Even when people know precisely what they want to do and actually believe they could be successful doing it, still they hold back in the face of the truly great unknown.
Of course , fear has been a major asset to mankind. We wouldn’t be here right now if our ancestors hadn’t responded to it and so taken precautions to steer clear of all of the giant sabretooth tigers running around around. It’s the same fright, still hard-wired in us today, that keeps all of us on the lookout for threats to our basic safety and well-being. Any feeling of our ‘being under attack’ will bring out our inborn fight or flight reactions.
The challenge is determining what it is that we are actually scared of.
If we do that we can begin to get some viewpoint on what we’re up against. Are usually we talking sabre-tooth tigers or not making the same revenue in the first year of the career change? Are we talking about telling our mom and dad we’re over studying legislation and want to open a café? Are we talking about a threat that’s not even true e. g. thinking you can never afford to work part-time to spend more time on a innovative interest when you haven’t actually done the math? Get pinning that fear straight down – know your foe!
A few weeks ago, I was talking to my twin daughters about the subject of fear of change. A single daughter, in particular, had recently made a very significant alter – to stop gymnastics. Actually at the young age of 10, she’d already dedicated 5 years of physical work, mental effort and sheer determination to participate in a sport she’d loved. So much of her young identity was wrapped up in ‘being the gymnast. ’ She understood it was time to move on, yet she wrestled with the decision, and even more so , with the idea of change. She worried about what the rest of the group would believe. She worried about missing the girl twin sister who would always go to the gym every week with out her. She worried it turned out the wrong decision even though the girl knew it was absolutely the correct one. She was living proof of something I see all the time – knowing a change is RIGHT for you frequently isn’t enough to make subsequent through on it any simpler.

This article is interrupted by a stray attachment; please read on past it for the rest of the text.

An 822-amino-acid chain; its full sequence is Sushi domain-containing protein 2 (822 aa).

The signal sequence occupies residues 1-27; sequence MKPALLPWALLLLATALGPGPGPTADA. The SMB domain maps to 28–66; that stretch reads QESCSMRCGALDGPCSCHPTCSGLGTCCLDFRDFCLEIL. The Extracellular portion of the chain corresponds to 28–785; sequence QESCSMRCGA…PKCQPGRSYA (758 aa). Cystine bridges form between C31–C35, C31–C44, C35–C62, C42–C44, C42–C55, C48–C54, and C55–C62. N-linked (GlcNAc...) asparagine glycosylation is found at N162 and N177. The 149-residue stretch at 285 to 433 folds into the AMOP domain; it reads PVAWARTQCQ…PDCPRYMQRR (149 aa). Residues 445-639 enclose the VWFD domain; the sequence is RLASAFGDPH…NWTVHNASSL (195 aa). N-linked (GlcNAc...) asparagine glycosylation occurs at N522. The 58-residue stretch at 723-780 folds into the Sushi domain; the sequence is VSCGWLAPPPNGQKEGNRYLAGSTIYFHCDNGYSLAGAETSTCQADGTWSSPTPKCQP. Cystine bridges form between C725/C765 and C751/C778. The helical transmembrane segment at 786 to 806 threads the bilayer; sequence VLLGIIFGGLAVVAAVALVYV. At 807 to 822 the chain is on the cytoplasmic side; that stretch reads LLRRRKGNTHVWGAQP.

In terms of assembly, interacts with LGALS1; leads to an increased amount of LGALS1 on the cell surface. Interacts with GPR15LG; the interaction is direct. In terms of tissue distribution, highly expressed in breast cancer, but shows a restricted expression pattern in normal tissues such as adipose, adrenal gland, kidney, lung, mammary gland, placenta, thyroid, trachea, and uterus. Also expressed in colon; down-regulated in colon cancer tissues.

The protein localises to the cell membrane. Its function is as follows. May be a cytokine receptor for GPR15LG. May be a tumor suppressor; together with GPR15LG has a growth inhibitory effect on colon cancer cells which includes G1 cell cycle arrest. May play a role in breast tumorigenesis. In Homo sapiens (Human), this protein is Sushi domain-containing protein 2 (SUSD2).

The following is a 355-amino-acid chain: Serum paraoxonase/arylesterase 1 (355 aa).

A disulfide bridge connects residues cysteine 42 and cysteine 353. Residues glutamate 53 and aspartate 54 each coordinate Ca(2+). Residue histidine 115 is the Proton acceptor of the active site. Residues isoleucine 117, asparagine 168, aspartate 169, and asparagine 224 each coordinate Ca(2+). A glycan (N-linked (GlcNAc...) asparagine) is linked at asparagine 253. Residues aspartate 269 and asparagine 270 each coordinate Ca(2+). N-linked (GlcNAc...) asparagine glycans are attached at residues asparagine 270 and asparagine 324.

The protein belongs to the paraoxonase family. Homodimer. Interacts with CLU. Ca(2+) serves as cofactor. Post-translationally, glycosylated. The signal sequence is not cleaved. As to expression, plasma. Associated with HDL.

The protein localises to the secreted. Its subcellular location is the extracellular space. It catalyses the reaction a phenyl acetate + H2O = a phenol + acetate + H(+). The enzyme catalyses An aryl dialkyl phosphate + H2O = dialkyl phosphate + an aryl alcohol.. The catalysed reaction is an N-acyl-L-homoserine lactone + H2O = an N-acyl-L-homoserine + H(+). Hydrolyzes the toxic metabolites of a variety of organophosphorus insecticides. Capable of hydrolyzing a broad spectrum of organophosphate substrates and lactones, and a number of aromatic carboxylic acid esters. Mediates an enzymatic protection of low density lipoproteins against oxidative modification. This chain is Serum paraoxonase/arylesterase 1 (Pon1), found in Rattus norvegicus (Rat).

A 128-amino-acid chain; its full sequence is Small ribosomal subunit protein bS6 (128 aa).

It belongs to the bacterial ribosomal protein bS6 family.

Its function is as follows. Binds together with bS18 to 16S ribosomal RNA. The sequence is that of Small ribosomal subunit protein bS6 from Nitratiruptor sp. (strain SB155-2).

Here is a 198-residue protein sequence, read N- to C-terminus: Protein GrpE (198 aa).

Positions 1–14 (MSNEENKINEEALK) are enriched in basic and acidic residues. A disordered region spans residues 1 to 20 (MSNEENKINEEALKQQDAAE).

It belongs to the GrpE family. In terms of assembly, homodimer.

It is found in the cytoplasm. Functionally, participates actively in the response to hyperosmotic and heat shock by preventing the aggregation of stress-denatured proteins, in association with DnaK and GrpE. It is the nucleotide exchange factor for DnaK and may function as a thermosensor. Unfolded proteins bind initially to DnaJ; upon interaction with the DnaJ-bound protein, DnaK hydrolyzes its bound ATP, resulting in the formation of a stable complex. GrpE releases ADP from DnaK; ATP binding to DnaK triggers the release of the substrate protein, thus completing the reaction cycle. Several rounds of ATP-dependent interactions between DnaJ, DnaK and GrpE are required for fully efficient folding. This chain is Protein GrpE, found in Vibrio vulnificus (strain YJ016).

My conversation with the girls got us to idea motivational quotes that would help people face their fears and move through change.
Later that will night, after I had put them to bed, one of them returned out, with a journal exactly where she’d written down her very own sayings – all from the heart and Google-free!
Of course , I’m biased, I love them all, but here are my favourites:
- If you allow fear take over, you will stay in the same place, but if you take chances and risks, you will always move ahead.
- Change is a new opportunity for greatness.
- When you’re scared to change something in your life, remember that when you take issues and risks, it will proceed you forward to your next destination.
- When your fear gets control you have to break through. End up being brave, and always remember you can’t let fear take over the particular change you need to make.
And the best till last…
- Change is like the roller-coaster. A mix of emotions. The particular ups and the downs, the particular highs and the lows. But the ride always stops plus you’re always glad a person did it.
Wow, the 16-year-old myself on the plane to Brand new Zealand could have done with this kind of wisdom – let alone the grown-up version of myself! So , next time there’s a change you need – or just frantically want – to make, a change you understand is right yet you’re still hitting a wall of fear, pay attention to Mark Twain…or my 10-year-old daughters.
Be daring. You got this !